The start of the home buying season has kicked off and there aren’t many areas in the country more active than the District where, with low inventory, it’s clearly a seller’s market.
“The average home in D.C. is on the market for eight days or less,” said John Jones of the District-based Wells Fargo Home Mortgage.
“D.C. as a whole is starting to see great pockets of growth around Union Station and the U-Street Corridor,” Jones said. “Northeast and Southeast, particularly by Nationals Stadium is completely evolving and folks are concerned about amenities, access to transportation, restaurants and schools and they’re making their homebuying decisions based on those things.”
For first-time homebuyers, it’s important that they have done some preparation before applying for a home loan, Jones said.
“They should use the resources around them like counseling agencies, the city government, and the internet to educate themselves. Education is key,” Jones said.
Potential new homeowners should also know that from a regulatory standpoint, little has changed this year — there aren’t any rules to hinder anyone from buying, Jones said.
However, they should recognize the ever-changing interest rates.
“Interest rates on a typical 30-year mortgage 18 months ago hovered in the low- to mid-3 percent. Now the National Mortgage Association says by the end of the second quarter this year [June], the rate may be about 4.6 percent and, by the fourth quarter of 2019 be at 5.4 percent or so,” Jones said.
“That’s a huge amount of additional interest, so being aware of this is important.” he said.
“Homeownership is the foundation for a family’s financial success and it provides so much more than shelter,” said Mark Alston, the Public Affairs Committee Chair at the National Association of Real Estate Brokers.
“It tends to be the initial genesis of generational wealth, the engine that can fuel business creation, educational opportunity and retirement security. Black homeownership is even more foundational in that it stabilizes neighborhoods, gives a sense of accomplishment, provides people who have been historically cut out, the pride of ownership,” said Alston, who’s also a broker and owner of Alston & Associates Skyway Realty, in Los Angeles.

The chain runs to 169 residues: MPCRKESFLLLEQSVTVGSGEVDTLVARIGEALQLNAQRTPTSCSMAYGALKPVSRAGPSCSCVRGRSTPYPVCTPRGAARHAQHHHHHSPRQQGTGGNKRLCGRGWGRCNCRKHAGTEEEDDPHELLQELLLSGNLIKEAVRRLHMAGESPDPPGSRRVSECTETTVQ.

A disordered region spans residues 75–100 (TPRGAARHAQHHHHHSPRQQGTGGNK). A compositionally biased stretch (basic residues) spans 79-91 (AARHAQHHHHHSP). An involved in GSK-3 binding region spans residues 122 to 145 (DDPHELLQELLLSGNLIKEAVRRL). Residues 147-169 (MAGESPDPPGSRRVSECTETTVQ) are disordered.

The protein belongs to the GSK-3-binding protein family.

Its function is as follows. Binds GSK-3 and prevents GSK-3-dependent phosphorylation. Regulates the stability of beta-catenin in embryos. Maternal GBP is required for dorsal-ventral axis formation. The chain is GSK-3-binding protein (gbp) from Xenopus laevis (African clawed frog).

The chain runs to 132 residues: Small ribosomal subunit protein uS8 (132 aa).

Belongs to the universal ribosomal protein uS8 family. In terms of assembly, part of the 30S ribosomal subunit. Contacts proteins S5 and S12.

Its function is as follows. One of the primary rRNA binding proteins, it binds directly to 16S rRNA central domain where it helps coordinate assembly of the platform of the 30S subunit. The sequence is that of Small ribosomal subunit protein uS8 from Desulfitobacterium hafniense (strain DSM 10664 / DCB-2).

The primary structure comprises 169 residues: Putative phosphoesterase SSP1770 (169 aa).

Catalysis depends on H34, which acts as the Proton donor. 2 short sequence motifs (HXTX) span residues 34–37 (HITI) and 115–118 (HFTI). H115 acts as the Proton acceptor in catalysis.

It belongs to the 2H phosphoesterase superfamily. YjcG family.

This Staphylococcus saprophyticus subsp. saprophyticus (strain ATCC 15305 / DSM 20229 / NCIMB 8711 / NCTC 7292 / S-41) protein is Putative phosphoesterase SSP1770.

In 2018, 50 years after the signing of the Fair Housing Act of 1968, the percentages of Blacks owning homes [42.1 percent] is statistically the same as it was in 1968.
The gap between Black and White home ownership is higher today than it was then, over 30 percent with White ownership at 72.4, Alston said.
While other ethnicities are increasing in home ownership percentage, Blacks have generally been in decline since the high of 49.1 percent in 2004, he said.
“There are no new programs today that sufficiently address this gap, or decline for potential Black home owners, Alston said.
“Risk-based underwriting and pricing models have created an environment where those who have less, pay more. There needs to be an assertive, aggressive push in our policymakers’ agendas to promote and support homeownership opportunity for all Americans, not just the affluent,” he said.
Wells Fargo continues to work toward overcoming the public relations disaster that alleged the company discriminated against Black and Latino homebuyers in Sacramento, California, by pushing them into more expensive mortgages than White borrowers.
In 2017 Wells Fargo announced a $60 billion lending commitment to create at least 250,000 African-American homeowners by 2027.
“Wells Fargo’s $60 billion lending goal can contribute to economic growth by making responsible homeownership possible for more African Americans in communities across the country,” Brad Blackwell, executive vice president and head of housing policy and homeownership growth strategies for Wells Fargo, said in a statement.
“We are proud to be the first mortgage lender to make a public commitment to help increase African-American homeownership. And, we are grateful for the support of key housing and civil rights organizations, who work alongside us to increase economic prosperity in our communities,” Blackwell said.